Is your child struggling at the start of the new term?

It's not unusual for children to struggle at this point in the new term. They've overcome the whole 'back to school' process; squishing their little feet into new shoes and having to sit still for hours, limited fresh air and running around, and realising the summer holidays are officially over. They may have settled into the new term, getting to know their teacher and the routine, the lessons, the topics, and homework... but at this point, they realise that there are still a few weeks until half-term and that seems a long time. The novelty of what's new has worn off and it just all seems like hard work. 


I've had lots of calls from mums struggling to get their children into school. They've tried being gentle and encouraging. They've taken their child to the doctor for headaches, tummy aches, and sickness. They've tried being more stern in their communication. Eventually, they've let their child stay at home, but are now juggling their own work and the guilt of knowing their child should be at school. 

Does this resonate with you? Worrying all night about the morning and getting your child up and ready, knowing it will be a struggle. Worrying all day if they do go to school, how will they be? Constantly checking the phone, wondering if it's the school or their child calling.

You may not be able to concentrate at work because you feel so guilty – maybe it's your fault? It isn't, but we mums look at ourselves first, don't we? We may blame the school, thinking they're not understanding. Perhaps the school is even suggesting your child be tested for various conditions, such as ADHD, causing you further worry.

Can I suggest a few things? 

You and your child are energetically connected. They were inside you for 9 months, and that connection is still there. They feel what you feel, they pick up on your worry.

I spoke to a mum and daughter the other day, and the mum told me that as she brushed her daughter's hair in the morning, with each stroke she said, "Don't worry darling, it will be OK..." or "Don't worry, it won't be as bad as you think...". In a way, this is hypnotising your child to worry. The repetitive stroking of the hair and head allows the 'don't worry' message to be embedded. 'Don't' is a negative embedded command, and in order to take on board what you are not supposed to do, you have to pay attention to it. So as mum was saying "Don't worry..." in hopes of easing any stress, her daughter was hearing 'worry' and of course, because mum is a person of influence, it means that there must be something to worry about. 

Instead, use this hair brushing time for a positive purpose. As you brush, repeat positive affirmations, such as "You are strong", "you are brave", "you can do this", "all will be well just you see" or other phrases that your child will be reassured by. You can also stroke their head, arm, or back, any way to make a connection and a stroking action.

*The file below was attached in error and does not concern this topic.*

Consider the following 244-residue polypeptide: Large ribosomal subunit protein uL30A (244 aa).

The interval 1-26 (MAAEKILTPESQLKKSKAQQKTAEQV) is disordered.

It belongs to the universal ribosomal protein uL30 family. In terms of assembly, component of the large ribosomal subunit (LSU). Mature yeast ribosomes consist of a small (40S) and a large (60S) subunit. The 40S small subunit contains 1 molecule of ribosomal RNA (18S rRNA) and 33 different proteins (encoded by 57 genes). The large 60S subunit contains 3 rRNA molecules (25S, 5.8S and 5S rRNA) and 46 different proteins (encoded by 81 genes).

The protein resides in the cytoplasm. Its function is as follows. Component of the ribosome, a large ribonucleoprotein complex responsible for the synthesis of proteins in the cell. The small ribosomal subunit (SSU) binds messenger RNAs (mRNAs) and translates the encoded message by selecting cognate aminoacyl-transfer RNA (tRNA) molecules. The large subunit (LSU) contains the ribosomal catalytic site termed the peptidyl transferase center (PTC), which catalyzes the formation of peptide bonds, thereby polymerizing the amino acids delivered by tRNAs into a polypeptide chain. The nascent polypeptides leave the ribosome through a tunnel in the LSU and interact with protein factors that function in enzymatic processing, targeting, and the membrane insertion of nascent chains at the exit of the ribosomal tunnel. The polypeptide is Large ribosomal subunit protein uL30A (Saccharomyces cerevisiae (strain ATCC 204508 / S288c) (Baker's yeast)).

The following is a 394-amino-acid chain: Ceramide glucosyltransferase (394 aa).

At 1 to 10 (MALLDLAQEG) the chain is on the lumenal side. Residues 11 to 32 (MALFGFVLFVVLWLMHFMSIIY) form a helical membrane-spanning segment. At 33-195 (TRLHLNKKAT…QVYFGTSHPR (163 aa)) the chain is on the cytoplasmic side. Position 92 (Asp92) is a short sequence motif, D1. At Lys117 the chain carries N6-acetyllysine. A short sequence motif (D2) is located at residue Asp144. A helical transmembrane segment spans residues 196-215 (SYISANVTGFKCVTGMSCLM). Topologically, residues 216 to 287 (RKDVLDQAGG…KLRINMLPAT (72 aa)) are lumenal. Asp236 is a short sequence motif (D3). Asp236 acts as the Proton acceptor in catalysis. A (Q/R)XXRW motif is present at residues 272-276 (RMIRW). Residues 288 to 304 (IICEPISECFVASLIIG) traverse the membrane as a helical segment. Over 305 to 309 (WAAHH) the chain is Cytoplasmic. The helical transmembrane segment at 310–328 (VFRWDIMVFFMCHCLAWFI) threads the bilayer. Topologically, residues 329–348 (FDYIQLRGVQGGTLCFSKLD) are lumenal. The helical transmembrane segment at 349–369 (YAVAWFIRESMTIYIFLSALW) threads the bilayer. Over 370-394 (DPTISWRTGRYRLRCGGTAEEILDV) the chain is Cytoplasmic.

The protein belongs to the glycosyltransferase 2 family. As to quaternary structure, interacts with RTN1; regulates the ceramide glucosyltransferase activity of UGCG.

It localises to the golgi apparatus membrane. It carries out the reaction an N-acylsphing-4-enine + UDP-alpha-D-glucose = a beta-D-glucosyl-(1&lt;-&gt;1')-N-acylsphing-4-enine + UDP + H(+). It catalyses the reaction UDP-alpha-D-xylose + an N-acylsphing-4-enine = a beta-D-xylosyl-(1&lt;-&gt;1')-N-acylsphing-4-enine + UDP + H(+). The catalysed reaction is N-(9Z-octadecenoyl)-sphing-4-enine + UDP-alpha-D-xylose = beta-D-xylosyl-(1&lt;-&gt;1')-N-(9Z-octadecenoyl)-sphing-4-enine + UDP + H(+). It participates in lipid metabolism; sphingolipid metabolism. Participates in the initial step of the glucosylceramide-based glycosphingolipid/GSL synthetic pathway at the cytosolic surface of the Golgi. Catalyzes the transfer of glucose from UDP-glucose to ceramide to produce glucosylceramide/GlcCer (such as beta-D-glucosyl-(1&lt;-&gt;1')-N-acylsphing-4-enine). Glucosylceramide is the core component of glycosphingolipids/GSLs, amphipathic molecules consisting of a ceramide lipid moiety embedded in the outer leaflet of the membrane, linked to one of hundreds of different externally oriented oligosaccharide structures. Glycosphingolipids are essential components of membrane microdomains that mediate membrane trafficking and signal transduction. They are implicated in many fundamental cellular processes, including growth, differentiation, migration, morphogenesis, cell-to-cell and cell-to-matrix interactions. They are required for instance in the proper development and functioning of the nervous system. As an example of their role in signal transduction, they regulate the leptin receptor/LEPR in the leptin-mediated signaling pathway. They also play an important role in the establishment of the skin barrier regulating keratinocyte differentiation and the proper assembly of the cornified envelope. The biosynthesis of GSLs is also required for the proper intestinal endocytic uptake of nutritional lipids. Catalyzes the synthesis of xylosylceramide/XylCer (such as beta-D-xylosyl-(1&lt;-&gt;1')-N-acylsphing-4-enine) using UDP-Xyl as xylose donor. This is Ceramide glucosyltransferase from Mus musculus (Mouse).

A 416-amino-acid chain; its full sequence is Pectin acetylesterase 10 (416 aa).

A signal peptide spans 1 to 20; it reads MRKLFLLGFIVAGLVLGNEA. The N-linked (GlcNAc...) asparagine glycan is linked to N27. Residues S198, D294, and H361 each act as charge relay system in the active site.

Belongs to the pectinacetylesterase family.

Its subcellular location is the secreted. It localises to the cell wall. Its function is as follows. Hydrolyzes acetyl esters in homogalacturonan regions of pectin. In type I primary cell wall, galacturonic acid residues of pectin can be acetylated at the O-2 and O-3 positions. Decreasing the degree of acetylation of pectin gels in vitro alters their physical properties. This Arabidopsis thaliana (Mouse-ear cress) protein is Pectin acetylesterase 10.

Another good tip is before you even go to wake them up, visualise them getting out of bed, smiling and putting on their uniform ready for school. Visualise it being a positive experience. If you can't visualise this, how can it possibly happen? 

During the day, continue to visualise them having a good day and when you see them after school, ask about what fun things they've done. When you show them a worried face, they will likely focus on the negatives, however small they are, to give you what they think you want to hear. 

Use the energetic connection between you and your child to focus on the positive and send them positivity, brave and strong thoughts, confidence and resilience. Practising this regularly will help both of you to adjust to the new routine, reducing the stress and worry that you may be having. Here's to half term and an even better return.

The views expressed in this article are those of the author. All articles published on Life Coach Directory are reviewed by our editorial team.

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Slough SL1 & Hove BN3
Written by Judy Bartkowiak, Energy Healer - low self esteem, anger, anxiety in families.
Slough SL1 & Hove BN3

Judy Bartkowiak trains mums and teachers in how to work with children, teens and parents using NLP, EFT and Art Therapy. She runs NLP & EFT Kids working with children, teens and young people on anxiety and anger, confidence and resilience, and birth and early childhood trauma.

Author of 'Understanding children and teens' and 'Empower your Kids'.

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